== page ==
Israel begins human trials for coronavirus vaccine
Two volunteers in separate hospitals – one in Tel Aviv and another in Jerusalem – have started the trials. If the two, Segev Harel and Aner Ottolenghi, feel in good health in the next two days, another 80 people will join the first phase of the trial.
According to officials, each volunteer will get either a dose of the vaccine or a placebo and will be sent home, where they will be monitored for three weeks for any possible side effects or whether they develop antibodies.
Harel said he is very proud to be part of such an important national mission and said he is not nervous.
If the first phase is successful, the second phase is scheduled for December and will include nearly 1,000 volunteers. A final phase will be open to 30,000 volunteers and will begin in April 2021.
Israeli Prime Minister Benjamin Netanyahu and Defense Minister Benny Gantz visited the Sheba Medical Center in Tel Aviv, where the first vaccine was administered.
“There is a cause for a measure of cautious optimism today,” Gantz said. “Optimism, because I think excellent work is being done by our top scientists across the board, all of whom are giving their very best, and this is cause for optimism.”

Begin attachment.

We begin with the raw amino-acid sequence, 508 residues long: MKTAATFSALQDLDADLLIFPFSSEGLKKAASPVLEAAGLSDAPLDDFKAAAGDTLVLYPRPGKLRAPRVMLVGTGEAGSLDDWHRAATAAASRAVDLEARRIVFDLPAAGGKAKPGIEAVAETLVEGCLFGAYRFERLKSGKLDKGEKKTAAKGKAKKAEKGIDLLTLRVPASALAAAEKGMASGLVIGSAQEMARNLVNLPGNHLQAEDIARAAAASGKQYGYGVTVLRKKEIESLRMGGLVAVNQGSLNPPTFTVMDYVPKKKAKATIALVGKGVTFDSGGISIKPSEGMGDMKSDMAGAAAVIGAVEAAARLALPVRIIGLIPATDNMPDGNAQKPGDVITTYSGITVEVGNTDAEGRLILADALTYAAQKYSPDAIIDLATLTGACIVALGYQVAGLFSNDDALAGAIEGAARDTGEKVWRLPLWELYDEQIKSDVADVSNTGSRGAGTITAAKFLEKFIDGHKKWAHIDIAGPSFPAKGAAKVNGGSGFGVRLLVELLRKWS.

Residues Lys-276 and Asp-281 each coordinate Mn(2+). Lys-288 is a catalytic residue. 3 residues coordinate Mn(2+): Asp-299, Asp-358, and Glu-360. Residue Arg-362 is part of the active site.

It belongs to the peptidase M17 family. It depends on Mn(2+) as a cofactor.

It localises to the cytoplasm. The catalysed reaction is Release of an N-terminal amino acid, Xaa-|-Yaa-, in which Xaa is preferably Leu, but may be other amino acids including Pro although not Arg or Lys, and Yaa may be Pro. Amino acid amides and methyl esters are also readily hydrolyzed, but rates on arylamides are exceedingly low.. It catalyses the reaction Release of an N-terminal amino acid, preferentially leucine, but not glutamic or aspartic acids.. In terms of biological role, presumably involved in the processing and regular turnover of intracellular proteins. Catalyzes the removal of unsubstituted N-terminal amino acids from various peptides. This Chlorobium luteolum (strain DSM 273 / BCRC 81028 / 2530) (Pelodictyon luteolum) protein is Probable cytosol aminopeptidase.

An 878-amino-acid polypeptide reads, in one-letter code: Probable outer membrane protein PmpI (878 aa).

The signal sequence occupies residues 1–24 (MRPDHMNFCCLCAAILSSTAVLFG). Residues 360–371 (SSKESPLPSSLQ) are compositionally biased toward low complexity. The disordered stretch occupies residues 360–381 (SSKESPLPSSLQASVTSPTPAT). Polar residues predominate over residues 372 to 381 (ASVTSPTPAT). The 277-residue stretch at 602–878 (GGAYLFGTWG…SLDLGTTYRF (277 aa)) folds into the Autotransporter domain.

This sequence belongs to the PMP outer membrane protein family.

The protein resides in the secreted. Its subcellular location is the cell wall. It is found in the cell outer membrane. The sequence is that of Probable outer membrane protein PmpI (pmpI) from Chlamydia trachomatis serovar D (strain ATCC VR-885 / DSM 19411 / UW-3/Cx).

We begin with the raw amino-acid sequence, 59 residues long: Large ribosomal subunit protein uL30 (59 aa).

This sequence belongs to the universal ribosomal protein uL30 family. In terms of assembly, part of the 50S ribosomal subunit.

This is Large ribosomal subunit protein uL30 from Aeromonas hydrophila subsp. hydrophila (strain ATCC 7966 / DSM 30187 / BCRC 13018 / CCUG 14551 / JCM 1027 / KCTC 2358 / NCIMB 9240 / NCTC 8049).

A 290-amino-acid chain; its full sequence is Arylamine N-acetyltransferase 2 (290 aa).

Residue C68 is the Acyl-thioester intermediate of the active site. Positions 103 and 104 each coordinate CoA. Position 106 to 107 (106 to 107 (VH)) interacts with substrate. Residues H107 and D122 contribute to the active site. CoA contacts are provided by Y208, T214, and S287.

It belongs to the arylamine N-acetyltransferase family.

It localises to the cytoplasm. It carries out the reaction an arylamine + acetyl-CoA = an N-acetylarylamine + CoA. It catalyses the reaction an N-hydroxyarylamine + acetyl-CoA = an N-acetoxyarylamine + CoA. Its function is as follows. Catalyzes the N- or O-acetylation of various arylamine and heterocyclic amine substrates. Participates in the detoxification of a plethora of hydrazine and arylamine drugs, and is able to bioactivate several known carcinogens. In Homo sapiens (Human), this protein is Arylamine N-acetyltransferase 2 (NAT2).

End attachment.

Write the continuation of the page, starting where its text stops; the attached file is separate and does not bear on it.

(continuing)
He said it will take time to track and process the data and draw conclusions. He asked for patience.
“I see the light at the end of the tunnel,” Netanyahu said. “I see the vaccines in the state of Israel. In this means or another, a vaccine developed here or abroad we will bring enough vaccines to the Israeli citizens, and we will break free from this pandemic.”
The commercial name of the vaccine is “BriLife.” The first part of the name, “Bri”, refers to the Hebrew word for health, “briut,” the second part, “il” alludes to Israel, and “life” speaks to the importance of the vaccine.
According to the Israel Institute for Biological Research, large-scale production of the vaccine has been implemented. To date, the institute has produced more than 25,000 vaccine doses.
“The work of all the hidden heroes in the institute and the hospitals has been poured into a little bottle which has the potential to bring a life-saving vaccine to the citizens of the state of Israel,” Dr. Shmuel Yitzhaki, head of the Biology Division at the IIBR told Fox News.
Officials said that, if all goes well, the vaccine could be ready for the general population as early as summer 2021.
Meanwhile, Israel opened elementary schools Sunday, as a second six-week nationwide lockdown comes to a gradual end.
Israel’s Health Ministry has recorded over 314,000 cases of the coronavirus and 2,541 deaths.